This 59-page e-book describes the value of explicitly teaching visual literacy skills, strategies to "read" wordless pictures books with students, and a list of 101 annotated recommended wordless picture books currently in print. The e-book also contains a subject index to find books that may suit your lessons and units. Written by Michelle McGarry, an elementary library teacher in Massachusetts, who has experience in both school librarianship and publishing. This e-book provides valuable resources for teachers who teach grades PK-3.
Visual Literacy is defined by Merriam-Webster as “the ability to recognize and understand an idea conveyed through visible actions or images (such as pictures),” (“Visual Literacy,” n.d.). Children today are bombarded by images today moreso than any other generation before them because of the Internet, social media, and media technology (television, iPads, smart phones, etc).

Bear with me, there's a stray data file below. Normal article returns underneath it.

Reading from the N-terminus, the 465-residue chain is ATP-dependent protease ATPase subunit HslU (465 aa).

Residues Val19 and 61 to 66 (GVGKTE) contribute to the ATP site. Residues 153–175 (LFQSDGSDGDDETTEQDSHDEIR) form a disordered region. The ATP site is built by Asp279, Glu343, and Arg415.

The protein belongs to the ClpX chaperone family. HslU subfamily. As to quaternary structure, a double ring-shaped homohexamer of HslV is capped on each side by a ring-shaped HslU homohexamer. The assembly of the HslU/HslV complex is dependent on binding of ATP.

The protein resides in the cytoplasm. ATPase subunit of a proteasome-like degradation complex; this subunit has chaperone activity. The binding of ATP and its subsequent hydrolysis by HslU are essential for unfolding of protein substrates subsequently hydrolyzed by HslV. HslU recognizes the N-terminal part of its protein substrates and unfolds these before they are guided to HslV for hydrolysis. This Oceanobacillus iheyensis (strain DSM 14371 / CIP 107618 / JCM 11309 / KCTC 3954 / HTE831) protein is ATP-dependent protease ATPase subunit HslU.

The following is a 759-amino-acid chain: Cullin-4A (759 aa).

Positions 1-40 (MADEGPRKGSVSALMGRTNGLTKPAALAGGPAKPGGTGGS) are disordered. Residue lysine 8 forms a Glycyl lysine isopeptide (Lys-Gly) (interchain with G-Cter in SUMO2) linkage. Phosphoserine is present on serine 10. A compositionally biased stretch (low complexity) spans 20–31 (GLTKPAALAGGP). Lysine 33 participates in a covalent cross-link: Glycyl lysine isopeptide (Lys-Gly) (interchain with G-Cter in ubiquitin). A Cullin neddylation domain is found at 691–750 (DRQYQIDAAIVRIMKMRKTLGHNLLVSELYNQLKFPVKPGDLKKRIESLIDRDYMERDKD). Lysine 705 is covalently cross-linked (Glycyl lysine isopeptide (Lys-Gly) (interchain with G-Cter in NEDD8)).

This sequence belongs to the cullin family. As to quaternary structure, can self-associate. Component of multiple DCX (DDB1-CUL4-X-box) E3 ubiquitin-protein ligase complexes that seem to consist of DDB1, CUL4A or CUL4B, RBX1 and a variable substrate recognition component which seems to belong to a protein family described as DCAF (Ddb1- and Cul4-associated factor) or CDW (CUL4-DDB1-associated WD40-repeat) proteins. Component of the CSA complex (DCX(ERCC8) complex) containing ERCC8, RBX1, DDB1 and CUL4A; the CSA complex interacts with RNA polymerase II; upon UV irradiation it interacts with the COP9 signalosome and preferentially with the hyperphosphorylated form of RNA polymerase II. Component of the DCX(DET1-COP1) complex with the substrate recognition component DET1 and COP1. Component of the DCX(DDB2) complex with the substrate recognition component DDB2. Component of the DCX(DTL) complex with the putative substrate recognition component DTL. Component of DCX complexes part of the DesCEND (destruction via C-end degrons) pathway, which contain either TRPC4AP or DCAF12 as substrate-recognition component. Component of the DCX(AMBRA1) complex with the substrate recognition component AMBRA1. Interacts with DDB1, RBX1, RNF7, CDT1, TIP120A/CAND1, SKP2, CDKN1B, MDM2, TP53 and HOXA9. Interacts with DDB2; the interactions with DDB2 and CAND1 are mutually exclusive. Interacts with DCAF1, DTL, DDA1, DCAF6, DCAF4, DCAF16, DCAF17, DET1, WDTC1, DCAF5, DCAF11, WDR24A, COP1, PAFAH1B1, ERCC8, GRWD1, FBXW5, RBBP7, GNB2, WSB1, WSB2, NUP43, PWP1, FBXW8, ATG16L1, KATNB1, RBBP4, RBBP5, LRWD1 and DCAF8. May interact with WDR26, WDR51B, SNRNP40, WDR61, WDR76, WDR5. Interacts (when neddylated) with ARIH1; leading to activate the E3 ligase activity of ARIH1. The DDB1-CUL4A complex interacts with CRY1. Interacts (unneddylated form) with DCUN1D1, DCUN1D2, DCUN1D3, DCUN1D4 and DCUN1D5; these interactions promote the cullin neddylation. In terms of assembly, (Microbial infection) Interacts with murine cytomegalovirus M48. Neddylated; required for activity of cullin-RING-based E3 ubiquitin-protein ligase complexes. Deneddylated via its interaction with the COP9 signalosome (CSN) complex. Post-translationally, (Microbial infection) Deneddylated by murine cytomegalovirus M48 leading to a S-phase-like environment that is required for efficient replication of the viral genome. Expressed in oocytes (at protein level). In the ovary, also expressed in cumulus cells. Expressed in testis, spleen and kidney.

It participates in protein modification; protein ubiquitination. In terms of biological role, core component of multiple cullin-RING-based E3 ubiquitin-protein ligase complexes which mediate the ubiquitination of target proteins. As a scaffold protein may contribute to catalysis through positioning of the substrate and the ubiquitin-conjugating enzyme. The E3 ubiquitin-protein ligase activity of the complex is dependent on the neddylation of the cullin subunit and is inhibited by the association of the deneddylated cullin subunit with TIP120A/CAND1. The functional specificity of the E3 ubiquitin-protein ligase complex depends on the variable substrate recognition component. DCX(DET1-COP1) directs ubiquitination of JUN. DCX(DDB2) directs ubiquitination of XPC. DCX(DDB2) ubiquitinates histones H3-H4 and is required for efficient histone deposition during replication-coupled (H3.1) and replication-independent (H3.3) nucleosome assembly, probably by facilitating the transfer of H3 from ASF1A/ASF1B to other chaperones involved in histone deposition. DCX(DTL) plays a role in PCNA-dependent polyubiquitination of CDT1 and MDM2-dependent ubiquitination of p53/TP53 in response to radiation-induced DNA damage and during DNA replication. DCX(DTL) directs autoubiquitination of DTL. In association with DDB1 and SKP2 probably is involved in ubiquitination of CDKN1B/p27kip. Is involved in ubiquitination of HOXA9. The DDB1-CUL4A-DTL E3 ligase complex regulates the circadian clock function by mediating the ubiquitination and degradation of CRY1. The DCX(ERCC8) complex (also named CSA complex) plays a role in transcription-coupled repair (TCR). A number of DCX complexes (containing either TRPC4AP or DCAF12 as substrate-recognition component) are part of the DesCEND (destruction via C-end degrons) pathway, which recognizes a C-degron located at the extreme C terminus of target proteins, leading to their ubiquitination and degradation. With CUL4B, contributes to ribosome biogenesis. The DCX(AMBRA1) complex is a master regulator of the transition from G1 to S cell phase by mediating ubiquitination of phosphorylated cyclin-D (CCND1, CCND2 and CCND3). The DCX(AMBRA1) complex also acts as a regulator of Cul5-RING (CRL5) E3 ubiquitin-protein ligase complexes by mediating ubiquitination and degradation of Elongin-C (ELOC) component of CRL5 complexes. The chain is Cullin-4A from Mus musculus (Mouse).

At the same time as they are being bombarded with images, children today may have less capability to interpret these images. Children seem to have trouble recognizing minute changes in facial expressions, often don’t wonder about how a character is feeling based on body language or changes in action (as represented in an illustration), or don’t understand the story as deeply as they could if they had a more solid knowledge of both artistic expression and human emotion. Without explicitly teaching visual literacy skills, students often do not fully understand the visual information they are looking at during a lesson (Froschauer, 2012).
Children’s wordless picture books provide us with an opportunity to have children look at an illustration and say, “I wonder what is going on in this picture? Why is the character doing what he or she is doing? What are they feeling?” Children are forced to tell the story themselves merely from the illustrations, and this adds meaning, stimulates engagement, and encourages ownership in the story—it is not a passive listening to the words provided. Research has shown that, along with reading, writing, listening, and speaking, visual literacy offers children a different way of understanding and even promotes higher order thinking and problem solving. (Anderson, 2002; Flood, et al., 1998; Villarreal & Martinez, 2015).